Review: Metronomy live @ Warsaw, NYC

Metronomy

Metronomy – (Photo: Garret Torres for Live4ever)

Metronomy love New York and, from the look of back to back sold out shows at Irving Plaza (photo) and the Warsaw on Friday night, New York loves them right back.

Visit our full gallery of Metronomy @ Irving Plaza.

The UK outfit took to the stage at Brooklyn’s iconic Warsaw venue clad in matching white suits – indicative of the almost mechanical synchronization which would underpin the entire performance. Opener ‘Holiday‘, with Joseph Mount on bongos and lead vocals led into ‘Radio Ladio‘, both ‘Nights Out‘ singles which immediately locked in Metronomy’s groovy trance, a trance propelled by the mesmerizing, tight low-end licks of bass player Gbenga Adelekan and drummer Anna Prior.

Love Letters‘, the title track from the band’s most recent album, concluded a distinctly dance-heavy portion of the set, strong with on point full-band backing vocals that continued to support Mount’s easy voice throughout.

Addressing his audience for the first time, Mount professed to being humbled by the packed Brooklyn venue before him, and proceeded into the mellow pop-rock of ‘Everything Goes My Way‘, Prior taking on lead vocals and synths dropped for the more textural roles of shaker and acoustic guitar, while Mount himself pulled out a beautiful semi-hollow guitar.

The Look‘ had pumping red lights and mellow dance elements of two-step driving all the way to the final note, ending with a huge build into a fantastic keyboard solo. By now, the multi-instrumental capabilities demonstrated by each member had created real versatility, staying true to Metronomy’s unique sonic footprint.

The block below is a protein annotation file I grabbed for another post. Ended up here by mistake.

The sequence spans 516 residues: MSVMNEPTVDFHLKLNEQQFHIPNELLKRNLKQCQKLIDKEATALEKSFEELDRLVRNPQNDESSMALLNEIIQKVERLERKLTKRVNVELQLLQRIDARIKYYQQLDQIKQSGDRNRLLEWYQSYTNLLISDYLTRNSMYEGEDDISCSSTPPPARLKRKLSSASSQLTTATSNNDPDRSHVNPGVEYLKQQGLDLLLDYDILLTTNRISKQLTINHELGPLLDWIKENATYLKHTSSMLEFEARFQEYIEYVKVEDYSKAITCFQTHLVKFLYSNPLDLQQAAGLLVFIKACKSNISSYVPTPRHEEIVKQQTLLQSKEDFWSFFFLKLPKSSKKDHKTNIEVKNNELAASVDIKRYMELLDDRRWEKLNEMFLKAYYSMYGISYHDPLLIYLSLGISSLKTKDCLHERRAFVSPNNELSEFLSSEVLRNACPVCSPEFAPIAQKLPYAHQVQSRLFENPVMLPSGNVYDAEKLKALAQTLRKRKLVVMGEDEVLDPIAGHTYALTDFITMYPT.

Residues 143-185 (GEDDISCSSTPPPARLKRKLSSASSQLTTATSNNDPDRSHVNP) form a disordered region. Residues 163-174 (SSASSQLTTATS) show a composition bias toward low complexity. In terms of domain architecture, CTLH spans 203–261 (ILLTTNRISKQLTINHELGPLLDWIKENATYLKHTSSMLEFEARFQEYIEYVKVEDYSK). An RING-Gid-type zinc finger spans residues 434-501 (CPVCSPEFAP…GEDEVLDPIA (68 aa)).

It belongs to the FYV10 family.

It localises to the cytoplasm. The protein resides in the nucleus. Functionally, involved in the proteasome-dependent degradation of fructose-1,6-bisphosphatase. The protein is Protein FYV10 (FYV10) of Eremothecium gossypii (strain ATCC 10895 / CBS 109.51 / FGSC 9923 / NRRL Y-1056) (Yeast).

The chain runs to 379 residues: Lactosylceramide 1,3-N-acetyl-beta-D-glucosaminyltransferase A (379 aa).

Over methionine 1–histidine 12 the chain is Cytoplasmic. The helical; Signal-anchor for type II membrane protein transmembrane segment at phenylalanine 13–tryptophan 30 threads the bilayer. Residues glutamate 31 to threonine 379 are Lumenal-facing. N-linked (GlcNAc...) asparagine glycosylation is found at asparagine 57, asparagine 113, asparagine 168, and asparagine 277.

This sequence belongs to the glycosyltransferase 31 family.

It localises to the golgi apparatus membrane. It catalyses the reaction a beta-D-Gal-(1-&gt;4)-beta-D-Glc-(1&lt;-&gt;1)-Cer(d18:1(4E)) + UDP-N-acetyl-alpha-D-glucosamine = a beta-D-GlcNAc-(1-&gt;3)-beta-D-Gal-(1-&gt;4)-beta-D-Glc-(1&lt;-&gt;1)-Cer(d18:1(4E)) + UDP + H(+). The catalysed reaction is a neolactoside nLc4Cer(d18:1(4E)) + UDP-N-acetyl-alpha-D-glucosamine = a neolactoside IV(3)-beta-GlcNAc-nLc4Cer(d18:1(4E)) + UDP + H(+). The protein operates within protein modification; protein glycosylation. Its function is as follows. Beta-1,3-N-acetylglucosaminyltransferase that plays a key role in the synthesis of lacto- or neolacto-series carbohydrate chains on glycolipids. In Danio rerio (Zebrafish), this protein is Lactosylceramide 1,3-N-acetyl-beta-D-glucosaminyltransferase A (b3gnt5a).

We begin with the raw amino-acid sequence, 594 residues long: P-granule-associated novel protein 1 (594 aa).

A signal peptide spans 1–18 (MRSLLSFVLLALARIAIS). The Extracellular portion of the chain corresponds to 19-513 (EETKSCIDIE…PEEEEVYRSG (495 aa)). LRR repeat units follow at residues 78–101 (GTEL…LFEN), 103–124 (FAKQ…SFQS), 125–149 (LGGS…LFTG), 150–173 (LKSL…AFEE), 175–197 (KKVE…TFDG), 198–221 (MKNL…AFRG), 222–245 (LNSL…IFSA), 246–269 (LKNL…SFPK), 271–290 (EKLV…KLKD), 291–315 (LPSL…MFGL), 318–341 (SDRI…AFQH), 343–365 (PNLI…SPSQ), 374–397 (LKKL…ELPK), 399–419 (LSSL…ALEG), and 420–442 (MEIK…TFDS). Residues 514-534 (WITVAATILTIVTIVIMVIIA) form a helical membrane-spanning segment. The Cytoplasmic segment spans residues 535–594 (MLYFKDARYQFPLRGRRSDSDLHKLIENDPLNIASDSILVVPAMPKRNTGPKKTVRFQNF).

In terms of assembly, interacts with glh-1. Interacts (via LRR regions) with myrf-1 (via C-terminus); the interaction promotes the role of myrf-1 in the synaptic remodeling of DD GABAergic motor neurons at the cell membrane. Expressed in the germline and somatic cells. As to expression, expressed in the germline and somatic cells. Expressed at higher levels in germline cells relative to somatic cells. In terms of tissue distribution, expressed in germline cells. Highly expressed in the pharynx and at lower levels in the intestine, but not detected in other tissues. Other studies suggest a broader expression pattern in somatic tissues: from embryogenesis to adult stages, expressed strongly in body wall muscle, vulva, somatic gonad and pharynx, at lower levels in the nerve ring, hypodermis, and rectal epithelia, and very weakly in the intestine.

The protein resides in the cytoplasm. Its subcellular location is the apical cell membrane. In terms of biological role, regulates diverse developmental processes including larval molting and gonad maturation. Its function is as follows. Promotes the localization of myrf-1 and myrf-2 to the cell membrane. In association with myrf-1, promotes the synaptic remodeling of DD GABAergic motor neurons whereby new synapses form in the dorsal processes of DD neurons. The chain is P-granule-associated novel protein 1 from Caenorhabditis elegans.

I’m Aquarius‘ finished with Mount soloing on his own synthesizer, creating a well-layered wall of chill pads that carried into ‘Reservoir‘. From here, ‘Side 2‘ broke the mold as Anna Prior delivered some thick, heavy rock n roll drums. The super funky instrumental allowed the band to shine together as a cohesive unit under strobing lights and a near-perfect segue into ‘Corinne‘; more dancey, but still rocking and lights still strobing.

After another audience address, Mount returned to the semi-hollow body for the first real ballad of the night, ‘The Upsetter‘. With Prior on toms, Adelekan on bass and Michael Lovett moving to acoustic guitar, the track brought a welcome moment of calm, offering a reprieve from the gig’s non-stop high energy. It ended with a masterful Lovett solo, and lead unexpectedly into the jolting 4-on-the-floor qualities of ‘Boy Racers‘.

A Month Of Sundays‘ later brought another unexpected change of pace. It’s a powerful pop-rock track with an amazing interlude, if a little uncharacteristically heavy, but quickly remedied by ‘The Bay‘; more 4-on-the-floor erupting into an unprecedented rainbow light show, easily the most dazzling of the night.

Love Underlined‘ is dancefloor killer, mellow with more splashes of two-step, bringing the main set to an end before the drum loops and synth lines of ‘Some Written‘ launch a first encore with a 3/2 Clave pattern building into a dance break with a Soca feel. Finally, Metronomy then delve into the heaviest track of their set in the shape of ‘You Could Easily Have Me‘, an instrumental epic, Mount and Lovett both on guitar supporting the driving pop-rock to its very end, closing the show with a wild synth break.

Powerful from the first note to the last, Metronomy kept both high energy and their crowd locked into a tight, groovy grip. It’s all clearly very well rehearsed and, in turn, very well executed.

(Jacob Zacharia)

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